What about mind? If the world is vibration, is also mind and consciousness a form of vibration? Or on the contrary, are all vibrations, the observed world, a manifestation of mind?
Although it is true that when all is said and done all we know is our consciousness, it is also true that we do not know our own consciousness, not to mention the consciousness of anyone else. We do not know what consciousness really is or how it is related to the brain. Since our consciousness is the basis of our identity, we do not know who we really are. Are we a body that generates the stream of sensations we call consciousness, or are we a consciousness associated with a body that displays it? Do we have consciousness, or are we consciousness? Consciousness could be a kind of illusion, a set of sensations produced by the workings of our brain. But it could also be that our body is a vehicle, a transmitter of a consciousness that is the basic reality of the world. The world could be material, and mind could be an illusion. Or the world could be consciousness, and the materiality of the world could be the illusion. Both of these possibilities have been explored in the history of philosophy, and today we are a step closer than before to understanding which of them is true. There are important insights emerging at the expanding frontiers where physical science joins consciousness research. On the basis of a growing series of observations and experiments, a new consensus is emerging. It is that “my” consciousness is not just my consciousness, meaning the consciousness produced by my brain, any more than a program transmitted over the air would be a program produced by my TV set. Just like a program broadcast over the air continues to exist when my TV set is turned off, my consciousness continues to exist when my brain is turned off. Consciousness is a real element in the real world. The brain and body do not produce it; they display it. And it does not cease when life in the body does. Consciousness is a reflection, a projection, a manifestation of the intelligence that “in-forms” the world. Mystics and shamans have known that this is true for millennia, and artists and spiritual people know it to this day. Its rediscovery at the leading edge of science augurs a profound shift in our view of the world. It overcomes the answer the now outdated materialist science gives to the question regarding the nature of mind: the answer according to which consciousness is an epiphenomenon, a product or by-product of the workings of the brain. In that case, the brain would be like an electricity-generating turbine. The turbine is material, while the current it generates is not (or not strictly) material. In the same way, the brain could be material, even if the consciousness it generates proves to be something that is not quite material. On first sight, this makes good sense. On a second look, however, the materialist concept encounters major problems. First, a conceptual problem. How could a material brain give rise to a truly immaterial stream of sensations? How could anything that is material produce anything immaterial? In modern consciousness research this is known as the “hard problem.” It has no reasonable answer. As researchers point out, we do not have the slightest idea how “matter” could produce “mind.” One is a measurable entity with properties such as hardness, extension, force, and the like, and the other is an ineffable series of sensations with no definite location in space and an ephemeral presence in time. Fortunately, the hard problem does not need to be solved: it is not a real problem. There is another possibility: mind is a real element in the real world and is not produced by the brain; it is manifested and displayed by the brain.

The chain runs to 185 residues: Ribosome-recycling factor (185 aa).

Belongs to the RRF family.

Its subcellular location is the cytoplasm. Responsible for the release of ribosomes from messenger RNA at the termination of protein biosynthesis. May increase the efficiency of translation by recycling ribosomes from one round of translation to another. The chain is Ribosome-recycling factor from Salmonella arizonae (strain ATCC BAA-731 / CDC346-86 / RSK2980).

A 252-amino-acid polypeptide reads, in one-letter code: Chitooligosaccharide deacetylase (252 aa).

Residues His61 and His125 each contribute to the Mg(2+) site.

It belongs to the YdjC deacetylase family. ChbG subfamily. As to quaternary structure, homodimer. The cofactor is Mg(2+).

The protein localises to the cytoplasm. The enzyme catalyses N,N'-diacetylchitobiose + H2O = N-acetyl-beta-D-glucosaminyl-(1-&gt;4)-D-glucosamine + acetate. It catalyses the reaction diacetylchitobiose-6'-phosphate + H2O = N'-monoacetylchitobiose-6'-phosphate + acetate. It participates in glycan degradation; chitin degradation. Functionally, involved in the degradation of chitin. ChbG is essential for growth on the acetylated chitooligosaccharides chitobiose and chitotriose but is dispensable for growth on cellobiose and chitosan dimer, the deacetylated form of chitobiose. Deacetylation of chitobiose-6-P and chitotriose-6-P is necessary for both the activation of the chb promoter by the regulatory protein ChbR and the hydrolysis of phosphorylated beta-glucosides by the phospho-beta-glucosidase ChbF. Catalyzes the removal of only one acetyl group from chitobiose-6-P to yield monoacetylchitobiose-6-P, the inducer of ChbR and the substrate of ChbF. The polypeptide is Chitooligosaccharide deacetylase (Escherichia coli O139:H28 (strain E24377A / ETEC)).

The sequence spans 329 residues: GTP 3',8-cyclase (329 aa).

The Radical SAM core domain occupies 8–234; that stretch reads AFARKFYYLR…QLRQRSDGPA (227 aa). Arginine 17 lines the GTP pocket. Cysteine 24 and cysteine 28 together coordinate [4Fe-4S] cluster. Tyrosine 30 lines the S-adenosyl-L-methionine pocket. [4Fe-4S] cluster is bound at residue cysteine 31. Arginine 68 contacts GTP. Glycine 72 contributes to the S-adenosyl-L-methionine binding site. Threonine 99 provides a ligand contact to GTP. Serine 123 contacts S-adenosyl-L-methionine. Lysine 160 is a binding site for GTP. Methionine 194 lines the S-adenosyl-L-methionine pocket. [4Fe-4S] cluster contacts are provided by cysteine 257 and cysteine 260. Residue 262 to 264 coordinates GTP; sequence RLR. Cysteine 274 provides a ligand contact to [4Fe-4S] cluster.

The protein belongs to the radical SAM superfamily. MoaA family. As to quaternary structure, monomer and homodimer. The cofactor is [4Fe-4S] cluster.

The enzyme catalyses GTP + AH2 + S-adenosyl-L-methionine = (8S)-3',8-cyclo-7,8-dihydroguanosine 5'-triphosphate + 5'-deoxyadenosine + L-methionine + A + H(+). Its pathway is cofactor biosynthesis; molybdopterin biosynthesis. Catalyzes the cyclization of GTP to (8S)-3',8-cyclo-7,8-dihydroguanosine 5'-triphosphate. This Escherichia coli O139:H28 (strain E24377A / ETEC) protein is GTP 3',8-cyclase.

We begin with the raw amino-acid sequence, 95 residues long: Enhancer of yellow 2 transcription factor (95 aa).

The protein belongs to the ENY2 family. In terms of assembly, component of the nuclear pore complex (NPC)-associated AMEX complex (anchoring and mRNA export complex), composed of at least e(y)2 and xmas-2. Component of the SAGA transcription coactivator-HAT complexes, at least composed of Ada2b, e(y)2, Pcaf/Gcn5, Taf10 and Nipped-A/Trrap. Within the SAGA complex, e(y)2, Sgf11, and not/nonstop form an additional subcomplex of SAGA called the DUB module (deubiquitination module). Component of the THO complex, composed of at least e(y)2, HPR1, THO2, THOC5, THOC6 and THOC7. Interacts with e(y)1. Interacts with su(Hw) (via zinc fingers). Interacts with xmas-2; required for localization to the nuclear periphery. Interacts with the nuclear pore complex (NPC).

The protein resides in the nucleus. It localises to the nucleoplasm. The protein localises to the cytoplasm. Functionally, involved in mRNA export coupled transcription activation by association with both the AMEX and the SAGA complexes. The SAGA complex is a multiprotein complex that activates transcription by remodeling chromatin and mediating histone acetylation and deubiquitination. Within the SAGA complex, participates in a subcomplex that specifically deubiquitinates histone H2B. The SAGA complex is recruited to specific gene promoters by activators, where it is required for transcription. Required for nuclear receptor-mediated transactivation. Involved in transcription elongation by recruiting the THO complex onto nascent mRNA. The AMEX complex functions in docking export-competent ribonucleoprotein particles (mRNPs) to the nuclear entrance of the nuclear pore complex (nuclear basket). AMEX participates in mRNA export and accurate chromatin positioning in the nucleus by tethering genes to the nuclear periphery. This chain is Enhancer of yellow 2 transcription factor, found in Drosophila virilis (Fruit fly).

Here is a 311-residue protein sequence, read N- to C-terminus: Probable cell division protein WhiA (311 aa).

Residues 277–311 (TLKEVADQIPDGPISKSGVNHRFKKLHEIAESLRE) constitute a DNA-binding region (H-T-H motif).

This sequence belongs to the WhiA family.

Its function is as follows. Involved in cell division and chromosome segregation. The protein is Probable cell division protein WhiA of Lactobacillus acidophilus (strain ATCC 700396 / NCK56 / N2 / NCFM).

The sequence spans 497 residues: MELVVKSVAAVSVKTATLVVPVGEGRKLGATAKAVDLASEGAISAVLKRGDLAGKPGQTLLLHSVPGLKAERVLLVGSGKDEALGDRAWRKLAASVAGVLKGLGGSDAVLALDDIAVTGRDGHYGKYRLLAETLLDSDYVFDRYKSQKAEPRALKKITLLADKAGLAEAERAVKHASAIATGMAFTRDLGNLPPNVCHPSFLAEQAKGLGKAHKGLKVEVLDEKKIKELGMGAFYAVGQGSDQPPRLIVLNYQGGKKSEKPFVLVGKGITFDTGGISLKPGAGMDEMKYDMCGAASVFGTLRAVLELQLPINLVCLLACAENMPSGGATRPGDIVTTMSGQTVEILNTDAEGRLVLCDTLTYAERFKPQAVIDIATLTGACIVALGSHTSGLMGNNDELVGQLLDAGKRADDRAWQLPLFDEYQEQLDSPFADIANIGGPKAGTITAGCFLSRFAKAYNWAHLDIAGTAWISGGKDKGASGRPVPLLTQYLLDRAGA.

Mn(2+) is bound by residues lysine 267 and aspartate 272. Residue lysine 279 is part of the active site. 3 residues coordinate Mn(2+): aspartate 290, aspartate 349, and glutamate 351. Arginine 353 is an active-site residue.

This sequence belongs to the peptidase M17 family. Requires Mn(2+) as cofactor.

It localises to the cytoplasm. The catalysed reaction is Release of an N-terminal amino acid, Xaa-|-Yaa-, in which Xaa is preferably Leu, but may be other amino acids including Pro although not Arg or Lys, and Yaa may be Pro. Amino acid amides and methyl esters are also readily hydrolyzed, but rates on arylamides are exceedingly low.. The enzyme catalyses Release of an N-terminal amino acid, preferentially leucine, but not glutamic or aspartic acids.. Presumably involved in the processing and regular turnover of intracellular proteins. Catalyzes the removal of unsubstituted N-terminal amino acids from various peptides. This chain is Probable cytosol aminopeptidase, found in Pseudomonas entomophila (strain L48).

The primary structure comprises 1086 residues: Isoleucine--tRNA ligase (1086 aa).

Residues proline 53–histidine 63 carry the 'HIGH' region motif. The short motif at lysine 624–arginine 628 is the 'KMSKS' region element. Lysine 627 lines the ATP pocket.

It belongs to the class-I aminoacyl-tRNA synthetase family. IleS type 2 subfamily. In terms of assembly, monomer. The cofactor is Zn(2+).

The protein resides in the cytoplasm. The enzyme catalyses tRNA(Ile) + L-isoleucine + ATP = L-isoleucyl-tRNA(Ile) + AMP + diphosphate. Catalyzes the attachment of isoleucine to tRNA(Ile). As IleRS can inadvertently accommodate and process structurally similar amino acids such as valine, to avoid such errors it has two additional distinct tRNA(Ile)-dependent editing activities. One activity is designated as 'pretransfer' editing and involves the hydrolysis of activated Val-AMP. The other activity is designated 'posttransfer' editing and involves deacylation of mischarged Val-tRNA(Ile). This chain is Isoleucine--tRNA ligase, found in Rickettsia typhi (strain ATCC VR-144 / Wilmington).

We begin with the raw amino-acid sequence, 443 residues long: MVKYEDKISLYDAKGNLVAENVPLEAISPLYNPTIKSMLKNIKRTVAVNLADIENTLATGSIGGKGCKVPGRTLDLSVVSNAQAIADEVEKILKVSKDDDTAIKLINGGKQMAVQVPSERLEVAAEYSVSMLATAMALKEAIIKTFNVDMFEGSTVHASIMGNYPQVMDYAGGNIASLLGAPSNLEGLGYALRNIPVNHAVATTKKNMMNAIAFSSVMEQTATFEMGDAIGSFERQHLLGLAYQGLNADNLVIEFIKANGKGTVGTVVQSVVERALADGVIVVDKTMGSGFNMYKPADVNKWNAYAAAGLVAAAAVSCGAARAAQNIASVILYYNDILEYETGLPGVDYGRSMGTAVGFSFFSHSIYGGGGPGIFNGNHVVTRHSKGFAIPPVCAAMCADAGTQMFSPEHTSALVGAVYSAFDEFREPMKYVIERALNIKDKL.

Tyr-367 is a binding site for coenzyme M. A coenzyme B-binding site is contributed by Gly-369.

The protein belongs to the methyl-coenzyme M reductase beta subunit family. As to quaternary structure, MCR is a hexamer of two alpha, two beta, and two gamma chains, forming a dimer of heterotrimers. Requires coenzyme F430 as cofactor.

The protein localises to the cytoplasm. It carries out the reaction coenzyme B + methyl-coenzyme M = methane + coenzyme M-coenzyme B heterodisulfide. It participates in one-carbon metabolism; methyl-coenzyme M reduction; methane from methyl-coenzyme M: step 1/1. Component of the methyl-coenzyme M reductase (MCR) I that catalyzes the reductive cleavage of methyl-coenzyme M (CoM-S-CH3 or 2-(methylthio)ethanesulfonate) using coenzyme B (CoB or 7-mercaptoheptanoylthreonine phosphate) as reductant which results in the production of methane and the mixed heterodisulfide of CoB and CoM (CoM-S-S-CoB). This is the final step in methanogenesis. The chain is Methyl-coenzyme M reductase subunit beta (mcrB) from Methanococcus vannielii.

Mind beyond Brain: Evidence for a New Concept of Consciousness